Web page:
“Nothing is original. Steal from anywhere that resonates with inspiration or fuels your imagination … Authenticity is invaluable; originality is non-existent. And don’t bother concealing your thievery — celebrate it if you feel like it.” ~ Jim Jarmusch
Your students will often use images, music, and content created by other individuals. Part of teaching our learners digital citizenship, is showing them how to respect copyright and how to properly cite where they found the content they use. Creative Common licensing is a simple way for people to define how their content can be used and remixed. Below are a few ideas and resources to help you teach your learners about creative commons:
- Students can learn about Creative Commons licenses by watching this slideshow explaining Creative Commons. Creative Commons licenses grant permission to use an author’s work with proper attribution (meaning you have to credit the person who shared the image).
- You or your learners can create your own CC license with this license generator.
- The image Attribution Bookmarklet for Flickr makes it easy for students to give proper attribution for images they use.
Sites for Creative Common Images
- Flickr- Go to the Flickr Advanced Search page. (Flickr.com –> click on search –> click on advanced search –> enter a keyword, like “animals”, scroll down and tick the box that says “search only in Creative Commons-licensed content”).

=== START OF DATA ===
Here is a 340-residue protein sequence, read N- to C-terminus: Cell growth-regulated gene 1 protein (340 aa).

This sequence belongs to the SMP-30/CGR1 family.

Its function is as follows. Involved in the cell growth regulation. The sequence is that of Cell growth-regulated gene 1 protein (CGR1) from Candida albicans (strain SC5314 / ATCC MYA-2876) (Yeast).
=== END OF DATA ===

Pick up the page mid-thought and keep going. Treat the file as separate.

- FlickrCC- a website which will look for CC images on Flickr and give you the attribution. It is a faster option than the instructions above, but it isn’t always updated. Please click on the original image to make sure the attribution details are correct.
- Pics4Learning- Over 35000 images for educational purposes
- Wikimedia Commons (4 million images in the public domain)
- Free Images (6000 stock photos, and they require you to credit them as the source)
- World Images (80,000 photos from the California State University IMAGE project, under a non-commercial CC license)
- ELT Pics (Images taken by teachers for teachers, collected via Twitter and stored on Flickr, under a non-commercial CC license)
- PhotoPin (a search engine that finds Creative Commons images)
- Wylio- Search engine for CC images for bloggers
- CC Image Search Engine
- PhotoXpress offers 10 free stock images a day
- Hubspot Stock Images
Sites for Creative Common Sound Files & Music
- CC Mixter – my favorite site for CC music with a free app
- Free Music Archive
Teach your students about creative commons.
31 Days of Digital Tech Integration Tips
If you enjoyed this post, you may want to subscribe for FREE to receive regular updates!